Sunday, 27 September 2020


Two months before latest Covid-19 case was diagnosed

The Thames-Coromandel District’s 12th case of Covid-19 was 10 days ago diagnosed, almost two months after exposure. However, the Ministry of Health says the person would not have been infectious at that stage.

While restrictions on movement meant the late diagnosis did not lead to an outbreak, the situation could be very different under Alert Level 2, highlighting the need for people to isolate themselves immediately if they feel unwell and get tested as soon as possible.

The most recent of the district’s 12 cases was reported on 10 May and was described as a “weak positive.” It has been linked to overseas travel with the woman in her 50s arriving in New Zealand from France on 15 March - a week and a half before New Zealand entered Alert Level 4.

The Ministry confirmed that the case was directly as a result of travel, making it at least 56 days from the time of exposure to recording the positive test. It appears the test was only undertaken as the women was preparing to return to work. It is not known if she had any symptoms of the virus.

“A person who has had Covid-19 can have a positive test for a long period afterwards,” the Ministry explained. “A positive test late in the disease only tells us that the person has had the virus. It does not provide any indication that the person is still infectious. The evidence to date, including evidence from similar viruses, suggests that a person is infectious from two days before symptoms develop to seven days after symptoms develop.”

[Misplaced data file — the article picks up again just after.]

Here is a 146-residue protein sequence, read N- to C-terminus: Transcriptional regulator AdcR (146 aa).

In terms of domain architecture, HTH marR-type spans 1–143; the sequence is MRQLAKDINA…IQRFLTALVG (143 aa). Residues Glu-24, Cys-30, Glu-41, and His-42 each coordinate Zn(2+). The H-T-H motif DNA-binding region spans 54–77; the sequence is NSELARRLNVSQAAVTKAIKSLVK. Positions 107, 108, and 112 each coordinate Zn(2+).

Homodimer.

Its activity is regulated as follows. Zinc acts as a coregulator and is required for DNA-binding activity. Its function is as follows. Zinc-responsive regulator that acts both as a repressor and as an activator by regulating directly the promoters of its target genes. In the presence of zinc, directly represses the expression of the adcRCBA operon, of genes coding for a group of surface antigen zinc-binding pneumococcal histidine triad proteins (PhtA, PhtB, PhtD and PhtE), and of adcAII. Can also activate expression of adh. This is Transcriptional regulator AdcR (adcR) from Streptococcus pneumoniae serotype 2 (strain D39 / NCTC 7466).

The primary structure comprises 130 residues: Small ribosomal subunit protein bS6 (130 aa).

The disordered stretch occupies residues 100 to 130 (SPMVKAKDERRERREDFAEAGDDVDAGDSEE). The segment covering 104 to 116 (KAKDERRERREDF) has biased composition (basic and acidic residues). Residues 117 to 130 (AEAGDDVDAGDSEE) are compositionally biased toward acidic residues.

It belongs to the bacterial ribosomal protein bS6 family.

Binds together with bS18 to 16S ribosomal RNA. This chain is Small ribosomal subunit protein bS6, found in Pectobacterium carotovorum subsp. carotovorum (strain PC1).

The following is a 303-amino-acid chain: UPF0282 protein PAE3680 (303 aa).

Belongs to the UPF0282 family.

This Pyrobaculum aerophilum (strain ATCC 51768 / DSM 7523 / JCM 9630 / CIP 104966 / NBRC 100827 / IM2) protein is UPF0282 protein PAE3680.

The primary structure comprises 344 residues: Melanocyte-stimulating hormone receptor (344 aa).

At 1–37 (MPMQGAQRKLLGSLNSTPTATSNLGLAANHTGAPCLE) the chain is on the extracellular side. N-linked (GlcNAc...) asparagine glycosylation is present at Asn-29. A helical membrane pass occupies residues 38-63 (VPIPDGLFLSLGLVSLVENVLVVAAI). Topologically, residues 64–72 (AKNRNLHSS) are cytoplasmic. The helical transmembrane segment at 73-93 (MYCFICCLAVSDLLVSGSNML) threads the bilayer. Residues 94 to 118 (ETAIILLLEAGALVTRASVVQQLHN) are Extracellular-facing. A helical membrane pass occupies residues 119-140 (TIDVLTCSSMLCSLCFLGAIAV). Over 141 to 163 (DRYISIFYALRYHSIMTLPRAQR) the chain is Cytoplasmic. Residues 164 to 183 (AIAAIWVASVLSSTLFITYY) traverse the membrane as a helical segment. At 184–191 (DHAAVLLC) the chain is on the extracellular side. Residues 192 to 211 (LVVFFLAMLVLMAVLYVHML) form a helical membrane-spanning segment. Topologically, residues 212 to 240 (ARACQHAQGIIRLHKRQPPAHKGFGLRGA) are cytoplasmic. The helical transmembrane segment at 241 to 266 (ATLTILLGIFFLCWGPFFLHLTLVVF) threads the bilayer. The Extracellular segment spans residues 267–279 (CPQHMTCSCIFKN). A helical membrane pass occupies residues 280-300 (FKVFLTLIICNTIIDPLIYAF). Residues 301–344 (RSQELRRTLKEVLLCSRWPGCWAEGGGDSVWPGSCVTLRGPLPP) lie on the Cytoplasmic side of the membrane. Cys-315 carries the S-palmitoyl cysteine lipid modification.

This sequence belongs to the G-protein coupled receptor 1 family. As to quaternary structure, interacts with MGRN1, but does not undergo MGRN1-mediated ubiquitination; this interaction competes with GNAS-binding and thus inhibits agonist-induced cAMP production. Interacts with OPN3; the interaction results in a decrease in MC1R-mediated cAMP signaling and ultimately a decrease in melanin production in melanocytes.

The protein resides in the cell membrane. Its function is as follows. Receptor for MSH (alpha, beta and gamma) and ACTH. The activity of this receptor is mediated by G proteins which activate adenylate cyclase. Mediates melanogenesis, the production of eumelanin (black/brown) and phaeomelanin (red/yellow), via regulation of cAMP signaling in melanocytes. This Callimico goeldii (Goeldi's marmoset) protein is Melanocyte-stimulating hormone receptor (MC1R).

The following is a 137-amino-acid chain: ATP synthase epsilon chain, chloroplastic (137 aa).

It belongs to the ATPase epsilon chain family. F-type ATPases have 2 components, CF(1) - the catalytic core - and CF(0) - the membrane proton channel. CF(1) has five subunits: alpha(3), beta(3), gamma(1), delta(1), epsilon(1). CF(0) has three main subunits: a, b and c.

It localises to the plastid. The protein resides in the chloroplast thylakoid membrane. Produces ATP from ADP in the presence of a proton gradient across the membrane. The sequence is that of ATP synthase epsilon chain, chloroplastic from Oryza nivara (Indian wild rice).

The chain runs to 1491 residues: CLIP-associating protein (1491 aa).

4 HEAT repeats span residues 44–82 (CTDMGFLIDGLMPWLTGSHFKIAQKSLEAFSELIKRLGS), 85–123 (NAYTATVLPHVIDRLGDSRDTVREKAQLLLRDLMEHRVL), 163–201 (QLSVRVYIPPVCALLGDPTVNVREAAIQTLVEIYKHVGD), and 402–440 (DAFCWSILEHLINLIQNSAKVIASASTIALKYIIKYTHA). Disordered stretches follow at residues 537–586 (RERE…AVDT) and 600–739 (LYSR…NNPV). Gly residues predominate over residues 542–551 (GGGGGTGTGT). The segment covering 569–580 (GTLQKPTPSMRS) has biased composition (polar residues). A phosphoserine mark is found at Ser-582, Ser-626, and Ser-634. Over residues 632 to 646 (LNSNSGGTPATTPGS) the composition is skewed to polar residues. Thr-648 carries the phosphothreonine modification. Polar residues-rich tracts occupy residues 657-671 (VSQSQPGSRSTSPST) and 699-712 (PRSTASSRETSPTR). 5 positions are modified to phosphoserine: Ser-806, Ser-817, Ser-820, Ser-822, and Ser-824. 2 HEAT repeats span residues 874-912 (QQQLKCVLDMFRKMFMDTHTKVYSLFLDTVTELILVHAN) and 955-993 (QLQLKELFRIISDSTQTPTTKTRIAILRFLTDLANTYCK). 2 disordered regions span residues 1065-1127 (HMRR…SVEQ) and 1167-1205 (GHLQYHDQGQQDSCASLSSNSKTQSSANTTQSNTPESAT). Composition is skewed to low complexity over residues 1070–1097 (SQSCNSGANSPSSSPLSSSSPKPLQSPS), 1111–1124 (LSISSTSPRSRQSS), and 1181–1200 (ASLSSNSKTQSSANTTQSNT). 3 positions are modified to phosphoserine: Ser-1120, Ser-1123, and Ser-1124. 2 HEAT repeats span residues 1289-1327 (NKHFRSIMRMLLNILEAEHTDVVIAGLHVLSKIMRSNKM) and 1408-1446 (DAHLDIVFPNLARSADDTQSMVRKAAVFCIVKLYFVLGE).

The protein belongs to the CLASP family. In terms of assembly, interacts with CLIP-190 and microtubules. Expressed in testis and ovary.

A Ministry spokesperson said despite the positive result coming after the infectious period, the woman had continued to self-isolate. It must have been at least 10 days since the onset of their symptoms for a patient to be deemed recovered. After the 10 days, they need to have been clear of all symptoms for 48 hours. There is no specific guidance for cases where there are no symptoms.

On 15 March, New Zealand had just eight confirmed and two probable cases of coronavirus. Just a day earlier, travel restrictions ordering all those arriving into New Zealand to self-isolate at home for 14 days were announced. Currently, all arrivals are quarantined in government run facilities for a two-week period.

The information from the Ministry makes it clear that while these people could return a positive test after that two-week period, they would no longer be infectious to others.

Asked about whether these controls would protect the population with mass movement of people resuming under Alert Level 2, the spokesperson said, “We have been, and will continue to, actively monitor the literature and review our procedures.” While the case highlights the possibility of unknown infections in the population where people have had the virus without being aware of it, surveillance testing carried out to date has shown no evidence of this.”

Both the Prime Minister, Jacinda Ardern, and Director General of Health, Dr Ashley Bloomfield, have warned that early testing to enable isolation and contact tracing to get underway as quickly as possible will be crucial in managing any future outbreaks of the virus and preventing a second wave of infection.

Pictured: The Waikato District Health Board numbers on Wednesday last week - 12 cases in the Thames-Coromandel District, of whom 11 have recovered.


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